HANOVER, Germany, May 20 (Reuters) - Volkswagen and Germany’s powerful IG Metall labour union agreed a 4.8 percent pay increase for around 120,000 workers at the carmaker’s western German plants.
Germany’s IG Metall union had sought a 5 percent pay rise over 12 months for the workers at VW, which last month reported a 4.1 billion euro ($4.6 billion) operating loss for 2015 due to the costs of an emissions test-rigging scandal.
Under a collective wage-bargaining deal struck early on Friday, VW salaries will rise by 2.8 percent on Sept. 1, 2016, and by a further 2 percent on Aug. 1, 2017.
Employees will also receive a 200 euros pension contribution. The new wage agreement runs until Jan. 31, 2018.
Part of the deal is also an extended part-time working scheme, which allows VW to cut the number of shifts worked by certain age groups of workers until 2022 in the event of a downturn.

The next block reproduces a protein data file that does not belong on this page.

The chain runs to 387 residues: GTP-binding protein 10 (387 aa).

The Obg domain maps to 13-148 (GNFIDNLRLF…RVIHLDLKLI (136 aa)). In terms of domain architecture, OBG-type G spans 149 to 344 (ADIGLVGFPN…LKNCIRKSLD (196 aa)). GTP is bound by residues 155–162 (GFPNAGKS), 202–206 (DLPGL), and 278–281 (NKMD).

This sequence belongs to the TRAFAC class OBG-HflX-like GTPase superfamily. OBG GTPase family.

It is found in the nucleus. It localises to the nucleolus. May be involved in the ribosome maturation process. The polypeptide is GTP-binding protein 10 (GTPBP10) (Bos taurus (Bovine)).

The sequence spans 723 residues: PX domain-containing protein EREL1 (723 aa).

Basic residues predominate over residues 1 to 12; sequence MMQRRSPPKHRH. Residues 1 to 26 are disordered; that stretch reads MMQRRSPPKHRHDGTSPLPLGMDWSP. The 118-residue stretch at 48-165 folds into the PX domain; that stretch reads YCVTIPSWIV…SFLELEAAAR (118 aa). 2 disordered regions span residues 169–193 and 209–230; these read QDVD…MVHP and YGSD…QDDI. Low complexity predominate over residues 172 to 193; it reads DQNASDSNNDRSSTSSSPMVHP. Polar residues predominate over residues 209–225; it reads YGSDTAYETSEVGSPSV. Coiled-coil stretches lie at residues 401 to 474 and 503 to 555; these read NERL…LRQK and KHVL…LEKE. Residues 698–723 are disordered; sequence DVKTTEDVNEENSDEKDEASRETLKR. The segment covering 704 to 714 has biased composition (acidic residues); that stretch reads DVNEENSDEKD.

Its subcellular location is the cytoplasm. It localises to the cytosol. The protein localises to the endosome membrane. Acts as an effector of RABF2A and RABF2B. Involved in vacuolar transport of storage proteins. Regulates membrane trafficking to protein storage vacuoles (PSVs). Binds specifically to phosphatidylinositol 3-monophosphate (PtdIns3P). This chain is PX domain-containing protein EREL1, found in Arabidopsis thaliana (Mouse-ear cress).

The union, Germany’s biggest, is a trend-setter in national wage bargaining and represents employees at all of Germany’s major carmakers as well as in manufacturing, industrial production and steelmaking. This month it won a 4.8 percent raise over 21 months for 3.8 million German workers. (Reporting by Jan Schwartz; Writing by Edward Taylor; Editing by Maria Sheahan)